The component taxonomy based model may extend to single-algorithm based services. The data masking components may integrate into the tool's set of services that can be predefined by the tool vendor's architecture service APIs. The components may conform to various industry specific protocols including SOAP, REST, MADI, HL7, ISO 8583, and PCI security protocol, etc. The atomic-rule, taxonomy-based components and services can be called at any point of the data flow and can be executed both in linear sequence and/or in parallel. The data masking components and services can be packaged into the application as a single component or transformation and called from the variety of the applications autonomously. The components can be executed with the purpose of masking, on any server, which may in a production environment, a development environment, or in an intermediary environment. These autonomous data masking components and services provide both flexible and an economical way to develop in the environments where resources are scarce (e.g., if the environment is not a priority in terms of resource capacities).

Each data masking component is based on one of the data masking algorithms such that its implementation satisfies the content, structure, and the format of the data attribute. The components implementing set based algorithms, such as set based substitution, include dictionaries of values to randomly choose from as part of the component architecture. In some embodiments, the data masking components utilize randomness, such as encryption and random substitution on numeric data. In these embodiments, GFSR algorithms for better randomness and security compliance may be utilized. In other embodiments, values may be randomly chosen from a component architecture, values may be chosen in a consistent psedo-random, such as but not limited to, encryption and random substitution. In other embodiments, values may be chosen by modified encryption, random substitution or psedo-random consistent substitution or any algorithm providing substitution in the pre-defined manner.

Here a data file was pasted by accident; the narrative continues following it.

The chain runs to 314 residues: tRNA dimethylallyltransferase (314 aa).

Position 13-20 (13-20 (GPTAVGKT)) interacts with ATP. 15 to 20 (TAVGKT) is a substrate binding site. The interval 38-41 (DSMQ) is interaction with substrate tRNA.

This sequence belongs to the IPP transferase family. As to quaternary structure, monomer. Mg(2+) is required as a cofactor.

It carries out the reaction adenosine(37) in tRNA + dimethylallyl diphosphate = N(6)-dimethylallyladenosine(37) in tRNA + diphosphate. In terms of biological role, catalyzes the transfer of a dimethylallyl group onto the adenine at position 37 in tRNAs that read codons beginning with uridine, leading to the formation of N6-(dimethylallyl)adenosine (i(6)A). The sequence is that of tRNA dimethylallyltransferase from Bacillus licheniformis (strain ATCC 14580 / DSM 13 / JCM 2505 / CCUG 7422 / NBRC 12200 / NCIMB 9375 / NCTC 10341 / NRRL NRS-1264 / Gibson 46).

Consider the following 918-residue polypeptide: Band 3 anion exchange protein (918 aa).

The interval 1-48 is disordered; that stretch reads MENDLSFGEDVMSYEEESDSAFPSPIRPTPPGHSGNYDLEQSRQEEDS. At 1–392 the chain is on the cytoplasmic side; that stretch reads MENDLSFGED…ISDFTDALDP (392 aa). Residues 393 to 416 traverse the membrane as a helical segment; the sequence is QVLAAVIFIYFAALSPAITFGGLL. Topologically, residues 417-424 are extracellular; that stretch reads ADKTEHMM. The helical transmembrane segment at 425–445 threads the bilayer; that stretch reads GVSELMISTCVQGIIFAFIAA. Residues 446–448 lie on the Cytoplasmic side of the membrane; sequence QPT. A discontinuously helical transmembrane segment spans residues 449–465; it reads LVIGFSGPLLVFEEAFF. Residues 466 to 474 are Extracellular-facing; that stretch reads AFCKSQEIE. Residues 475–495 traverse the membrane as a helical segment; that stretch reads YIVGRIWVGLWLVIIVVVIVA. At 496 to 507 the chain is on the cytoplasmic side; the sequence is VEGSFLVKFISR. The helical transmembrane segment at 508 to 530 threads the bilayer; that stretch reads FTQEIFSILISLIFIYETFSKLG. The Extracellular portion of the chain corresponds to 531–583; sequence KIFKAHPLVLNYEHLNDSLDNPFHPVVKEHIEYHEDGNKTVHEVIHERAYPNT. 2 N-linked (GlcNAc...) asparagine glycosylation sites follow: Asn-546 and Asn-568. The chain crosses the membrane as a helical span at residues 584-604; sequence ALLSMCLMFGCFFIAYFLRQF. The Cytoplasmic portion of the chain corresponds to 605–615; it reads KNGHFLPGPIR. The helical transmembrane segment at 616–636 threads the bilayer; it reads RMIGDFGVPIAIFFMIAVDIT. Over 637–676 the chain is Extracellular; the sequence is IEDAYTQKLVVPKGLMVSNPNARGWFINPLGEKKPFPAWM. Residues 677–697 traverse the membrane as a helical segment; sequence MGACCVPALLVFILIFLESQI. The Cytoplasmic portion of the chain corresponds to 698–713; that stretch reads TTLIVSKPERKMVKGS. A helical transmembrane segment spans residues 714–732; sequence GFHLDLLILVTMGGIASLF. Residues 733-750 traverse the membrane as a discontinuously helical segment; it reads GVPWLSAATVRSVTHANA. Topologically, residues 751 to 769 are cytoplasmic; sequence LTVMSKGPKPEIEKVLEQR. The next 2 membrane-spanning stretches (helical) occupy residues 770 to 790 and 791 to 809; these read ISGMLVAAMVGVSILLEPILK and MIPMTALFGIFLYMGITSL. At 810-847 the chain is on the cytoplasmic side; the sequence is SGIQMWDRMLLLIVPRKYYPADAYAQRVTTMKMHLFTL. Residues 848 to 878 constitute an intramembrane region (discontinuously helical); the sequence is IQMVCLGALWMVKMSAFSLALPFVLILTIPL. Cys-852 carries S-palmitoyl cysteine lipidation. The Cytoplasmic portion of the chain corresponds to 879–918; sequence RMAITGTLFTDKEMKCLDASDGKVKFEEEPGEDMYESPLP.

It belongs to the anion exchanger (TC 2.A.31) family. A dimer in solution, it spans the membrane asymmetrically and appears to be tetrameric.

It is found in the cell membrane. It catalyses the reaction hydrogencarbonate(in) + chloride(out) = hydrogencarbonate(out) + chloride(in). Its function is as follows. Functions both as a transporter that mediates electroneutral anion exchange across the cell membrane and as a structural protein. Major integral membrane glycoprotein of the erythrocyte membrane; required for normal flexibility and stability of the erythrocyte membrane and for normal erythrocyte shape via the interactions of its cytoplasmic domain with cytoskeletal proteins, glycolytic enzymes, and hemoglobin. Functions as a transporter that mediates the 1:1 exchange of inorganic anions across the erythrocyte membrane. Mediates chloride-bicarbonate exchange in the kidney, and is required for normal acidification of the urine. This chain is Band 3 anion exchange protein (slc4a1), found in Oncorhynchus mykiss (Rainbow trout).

All data masking components can comply with the framework architecture as defined by a vendor, including error handling, variable handling, specific libraries and namespace conventions and GUI uniformity. As described herein, a variety of other features and advantages can be incorporated into the technologies as desired. The foregoing and other features and advantages will become more apparent from the following detailed description of disclosed embodiments, which proceeds with reference to the accompanying drawings.

FIG. 1 illustrates a data processing environment 102 comprising attribute 1 data masking component 106, attribute 2 data masking component 112 through attribute N data masking component 118. The data processing environment 102 can include any number of attribute specific data masking components, where each component is responsible for masking one particular attribute. In some implementations, only the data masking components that are needed for data processing to be performed by the data processing environment 102 are included (e.g., installed) in the data processing environment 102. For example, if the data processing environment does not process attribute 20, the data masking component that is configured to mask data for the attribute 20 is not installed or included in the data processing environment 102.

In one implementation, the data processing environment can be an ETL tool that utilizes the components 106, 112 through 118 to mask attributes. The data processing environment can be a pre-production environment, a development environment, or a production environment.

As shown in FIG. 1, each data masking component includes a data set and masking rule. In some embodiments, each data masking component utilizes its own data and masking rule to mask the attribute data, and does not rely on other data that may be maintained by the data processing environment 102. Although not shown, each of the data masking components may include an input interface, an error interface, an output interface, and/or other interfaces.

The attribute 1 data masking component 106 includes a masking rule 108 and a data set 110. The data masking component 106 is configured to mask data only for attribute 1 using the masking rule 108 and the data set 110. The attribute 1 can be any attribute including, but not limited to, credit card number, social security number, birth date, etc.

The data set 110 includes values for masking data for the attribute 1. The data set 110 may include indexed values, and the indexed values may be used by the masking rule 108 to generate a masking value for the data for attribute 1. For example, the data masking component 106 may be configured to mask last name attribute values. In this example, the data set 110 may include a plurality of last name values.